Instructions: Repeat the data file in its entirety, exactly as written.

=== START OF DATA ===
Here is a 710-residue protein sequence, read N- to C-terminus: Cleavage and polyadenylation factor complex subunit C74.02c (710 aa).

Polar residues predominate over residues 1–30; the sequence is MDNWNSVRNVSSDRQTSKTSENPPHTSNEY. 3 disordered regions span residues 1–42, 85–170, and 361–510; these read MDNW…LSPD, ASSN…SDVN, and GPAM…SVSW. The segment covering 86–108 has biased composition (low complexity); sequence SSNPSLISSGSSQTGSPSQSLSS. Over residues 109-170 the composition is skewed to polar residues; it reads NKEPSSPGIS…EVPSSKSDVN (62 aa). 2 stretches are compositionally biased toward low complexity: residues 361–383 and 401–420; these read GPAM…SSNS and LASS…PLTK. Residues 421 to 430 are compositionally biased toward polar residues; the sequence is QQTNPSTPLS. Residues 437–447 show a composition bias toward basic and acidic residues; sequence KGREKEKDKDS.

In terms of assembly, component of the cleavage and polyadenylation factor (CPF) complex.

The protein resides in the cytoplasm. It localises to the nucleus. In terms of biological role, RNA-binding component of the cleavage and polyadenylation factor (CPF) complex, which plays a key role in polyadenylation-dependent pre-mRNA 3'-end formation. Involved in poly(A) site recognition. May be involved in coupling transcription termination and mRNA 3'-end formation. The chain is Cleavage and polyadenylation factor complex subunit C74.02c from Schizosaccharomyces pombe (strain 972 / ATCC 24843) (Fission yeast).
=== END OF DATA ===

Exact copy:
Here is a 710-residue protein sequence, read N- to C-terminus: Cleavage and polyadenylation factor complex subunit C74.02c (710 aa).

Polar residues predominate over residues 1–30; the sequence is MDNWNSVRNVSSDRQTSKTSENPPHTSNEY. 3 disordered regions span residues 1–42, 85–170, and 361–510; these read MDNW…LSPD, ASSN…SDVN, and GPAM…SVSW. The segment covering 86–108 has biased composition (low complexity); sequence SSNPSLISSGSSQTGSPSQSLSS. Over residues 109-170 the composition is skewed to polar residues; it reads NKEPSSPGIS…EVPSSKSDVN (62 aa). 2 stretches are compositionally biased toward low complexity: residues 361–383 and 401–420; these read GPAM…SSNS and LASS…PLTK. Residues 421 to 430 are compositionally biased toward polar residues; the sequence is QQTNPSTPLS. Residues 437–447 show a composition bias toward basic and acidic residues; sequence KGREKEKDKDS.

In terms of assembly, component of the cleavage and polyadenylation factor (CPF) complex.

The protein resides in the cytoplasm. It localises to the nucleus. In terms of biological role, RNA-binding component of the cleavage and polyadenylation factor (CPF) complex, which plays a key role in polyadenylation-dependent pre-mRNA 3'-end formation. Involved in poly(A) site recognition. May be involved in coupling transcription termination and mRNA 3'-end formation. The chain is Cleavage and polyadenylation factor complex subunit C74.02c from Schizosaccharomyces pombe (strain 972 / ATCC 24843) (Fission yeast).